I took some time out this weekend to play the alpha demo of Oirbo, a hand-drawn platformer that is part of Extra Credits’ Indie-Game Megaphone effort. I was initially drawn to this project because of the graphics. With all the eye-candy hype of CGI in the world, I am constantly on the lookout for artistic games with hand-drawn art. Oirbo, a 2-D platformer from Imagination Overflow presents a delightful mystery to those willing to explore a labyrinthine spaceship.
The alpha version of the game is playable through the developer’s Discord server and can be downloaded for Windows and Mac. Once the full version is available, it will be on Switch, XBox, and Steam. After downloading the alpha version, you can set up graphics quality and screen resolution along with mapping controls. The game is playable with keyboard as well as game controller. For my playthrough, I tested both and found the game controller better suited. However, that might also be because I’ve been off playing console games for most of the quarantine.
You control Oirbo, the game’s namesake, and are tasked with exploring a huge spacecraft, discovering your purpose, and the reason you are on this journey. Floaty double-jumps lend to the feel of low-gravity one would expect to find on a spaceship and your character is capable of wall-jumps as well as mid-air corrections. The controls feel smooth both on keyboard and with controller, which is a must for a platformer. The enemies follow a variety of patterns and are all robotic in nature, programmed to act as obstacles and deterrents as you make your way through the maze.
As a person who is terrible at platformers–can’t jump to save my life–I found this one forgiving enough to be enjoyable. The floaty double-jumps and multi-jumps worked well at keeping me safe and giving me “do overs” when I missed a platform or a tricky trajectory. The game also presents a person with the opportunity to refill their life containers! I admit I exploited the respawning enemies in order to fill my life tanks on more than one occasion. I’m not sure if this is intended or will be removed from the game. When you use up all your lives, you are returned to your most-recent checkpoint where a robot repair droid puts you back together again and sends you on your way once more.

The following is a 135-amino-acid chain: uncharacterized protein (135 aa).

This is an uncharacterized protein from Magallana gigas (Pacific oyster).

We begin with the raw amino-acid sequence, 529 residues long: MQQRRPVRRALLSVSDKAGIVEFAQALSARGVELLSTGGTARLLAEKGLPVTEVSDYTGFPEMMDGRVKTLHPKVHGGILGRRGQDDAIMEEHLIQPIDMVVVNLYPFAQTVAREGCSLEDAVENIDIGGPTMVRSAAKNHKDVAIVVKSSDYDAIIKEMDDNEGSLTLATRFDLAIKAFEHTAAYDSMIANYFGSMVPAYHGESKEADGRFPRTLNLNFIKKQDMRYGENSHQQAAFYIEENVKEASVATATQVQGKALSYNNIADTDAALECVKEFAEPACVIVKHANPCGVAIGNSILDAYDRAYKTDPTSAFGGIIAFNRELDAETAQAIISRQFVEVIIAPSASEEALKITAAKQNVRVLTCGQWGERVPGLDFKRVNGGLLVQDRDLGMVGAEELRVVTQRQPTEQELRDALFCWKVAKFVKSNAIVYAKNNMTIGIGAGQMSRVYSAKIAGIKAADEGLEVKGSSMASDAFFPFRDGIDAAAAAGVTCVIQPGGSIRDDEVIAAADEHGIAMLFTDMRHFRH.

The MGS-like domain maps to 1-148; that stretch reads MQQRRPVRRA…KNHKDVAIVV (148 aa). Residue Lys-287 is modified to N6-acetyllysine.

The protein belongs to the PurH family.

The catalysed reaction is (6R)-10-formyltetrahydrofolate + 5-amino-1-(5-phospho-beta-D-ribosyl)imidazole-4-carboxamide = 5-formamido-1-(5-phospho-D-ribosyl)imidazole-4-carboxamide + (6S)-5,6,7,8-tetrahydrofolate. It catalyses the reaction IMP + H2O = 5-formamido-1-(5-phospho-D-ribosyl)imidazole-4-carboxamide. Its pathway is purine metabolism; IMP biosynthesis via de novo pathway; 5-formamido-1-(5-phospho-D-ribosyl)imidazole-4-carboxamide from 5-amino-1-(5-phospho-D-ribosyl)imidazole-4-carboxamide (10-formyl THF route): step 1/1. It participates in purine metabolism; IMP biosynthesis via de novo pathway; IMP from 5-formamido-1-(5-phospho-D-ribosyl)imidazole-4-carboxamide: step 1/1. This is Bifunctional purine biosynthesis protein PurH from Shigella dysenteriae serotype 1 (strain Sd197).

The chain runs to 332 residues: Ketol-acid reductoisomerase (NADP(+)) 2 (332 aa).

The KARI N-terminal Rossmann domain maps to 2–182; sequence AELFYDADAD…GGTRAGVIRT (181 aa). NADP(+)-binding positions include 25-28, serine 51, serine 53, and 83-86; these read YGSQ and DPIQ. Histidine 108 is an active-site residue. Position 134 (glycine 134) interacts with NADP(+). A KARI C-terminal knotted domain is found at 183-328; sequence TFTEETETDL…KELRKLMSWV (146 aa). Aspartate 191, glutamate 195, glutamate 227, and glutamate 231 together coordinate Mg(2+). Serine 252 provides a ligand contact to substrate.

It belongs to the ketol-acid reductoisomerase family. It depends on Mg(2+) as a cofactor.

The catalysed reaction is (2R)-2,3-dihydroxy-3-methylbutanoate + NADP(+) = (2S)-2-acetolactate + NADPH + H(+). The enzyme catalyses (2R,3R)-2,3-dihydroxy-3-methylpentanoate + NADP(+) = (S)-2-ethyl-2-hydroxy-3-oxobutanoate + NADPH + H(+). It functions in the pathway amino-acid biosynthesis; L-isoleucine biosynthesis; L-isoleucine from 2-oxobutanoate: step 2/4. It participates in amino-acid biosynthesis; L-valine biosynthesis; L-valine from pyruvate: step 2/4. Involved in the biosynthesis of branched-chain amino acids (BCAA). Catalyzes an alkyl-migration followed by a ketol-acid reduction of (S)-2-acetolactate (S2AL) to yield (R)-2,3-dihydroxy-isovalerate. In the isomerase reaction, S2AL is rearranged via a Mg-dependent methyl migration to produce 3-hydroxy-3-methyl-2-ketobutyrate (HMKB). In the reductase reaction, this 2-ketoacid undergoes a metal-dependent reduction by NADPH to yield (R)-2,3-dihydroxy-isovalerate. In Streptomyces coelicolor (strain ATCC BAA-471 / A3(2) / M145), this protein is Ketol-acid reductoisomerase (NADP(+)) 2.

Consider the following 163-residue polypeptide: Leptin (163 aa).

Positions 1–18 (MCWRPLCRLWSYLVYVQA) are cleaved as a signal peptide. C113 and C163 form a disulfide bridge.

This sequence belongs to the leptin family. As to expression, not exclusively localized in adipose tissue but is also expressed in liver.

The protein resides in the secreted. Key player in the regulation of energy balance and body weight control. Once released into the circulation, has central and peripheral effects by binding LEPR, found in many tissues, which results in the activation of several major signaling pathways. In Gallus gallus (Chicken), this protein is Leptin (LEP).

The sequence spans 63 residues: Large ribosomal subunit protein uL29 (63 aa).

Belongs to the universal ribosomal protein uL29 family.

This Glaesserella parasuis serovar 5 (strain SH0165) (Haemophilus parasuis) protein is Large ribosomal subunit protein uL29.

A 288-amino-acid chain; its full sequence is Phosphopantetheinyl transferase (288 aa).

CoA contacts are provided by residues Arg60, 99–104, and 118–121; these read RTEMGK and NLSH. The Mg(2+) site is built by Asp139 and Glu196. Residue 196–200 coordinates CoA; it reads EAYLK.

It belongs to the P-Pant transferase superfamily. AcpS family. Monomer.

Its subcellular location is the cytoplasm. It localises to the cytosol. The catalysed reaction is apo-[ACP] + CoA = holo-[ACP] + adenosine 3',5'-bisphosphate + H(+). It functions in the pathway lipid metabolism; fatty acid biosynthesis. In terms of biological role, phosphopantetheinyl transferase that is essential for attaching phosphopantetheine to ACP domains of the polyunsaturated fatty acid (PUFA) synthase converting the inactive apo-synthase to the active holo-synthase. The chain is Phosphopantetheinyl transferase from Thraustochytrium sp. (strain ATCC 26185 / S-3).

Luckily, all progress you make regarding pressing buttons, opening doors, and finding new passages is retained each time you die and have to start over. No running down the same corridor every time to flip a switch and then having to backtrack only to die after the next jump. Using the map and shortcuts that are opened as you progress, it’s possible to make backtracking minimal despite the fact that the save points feel few and far between.
Nice graphical touches include hazy glows around neon lights, other lights that flicker, sparking wires and layers of near and far objects that sometimes occlude your character. However, one issue I had was with the gray on gray color scheme of the ship. There are places in the spacecraft where the walls and blocks you are meant to stand on blend into the background and are not obvious until you find yourself running into them or standing on top of them.
One enjoyable aspect of Oirbo is that there is no text. The gameplay is intuitive and what information that does need to be conveyed is done through pictograms. Everything is friendly and zen in the alpha version of the game. The repair droids are happy to see you, Oirbo has an irresistible blue grin. Even the patterns of enemies and obstacles are soothing. In the first area, blues and purples dominate the color-scheme making the environment a soft neon welcome sign.
I played through to the first boss fight and was delighted to find myself fighting a ramen-chef robot! He was steamed! As is typical of platformers, the boss fight required multiple jumps on the boss’ head while avoiding attacks…soup bombs in this case! Beyond him, the game continues with power-ups, more switches, and more passages to explore.
With only a fraction of the game completed, Oirbo was a finalist for the Best Juvenile Game award at the Portugese Playstation Awards 2019. Currently, in addition to joining the discord and helping with development and alpha testing, interested gamers can join Imagination Overflow’s Patreon and help support their efforts. Follow them on Twitter, and Facebook as well! I’m looking forward to being a part of this game’s development and I can’t wait to play the final version sometime in the future.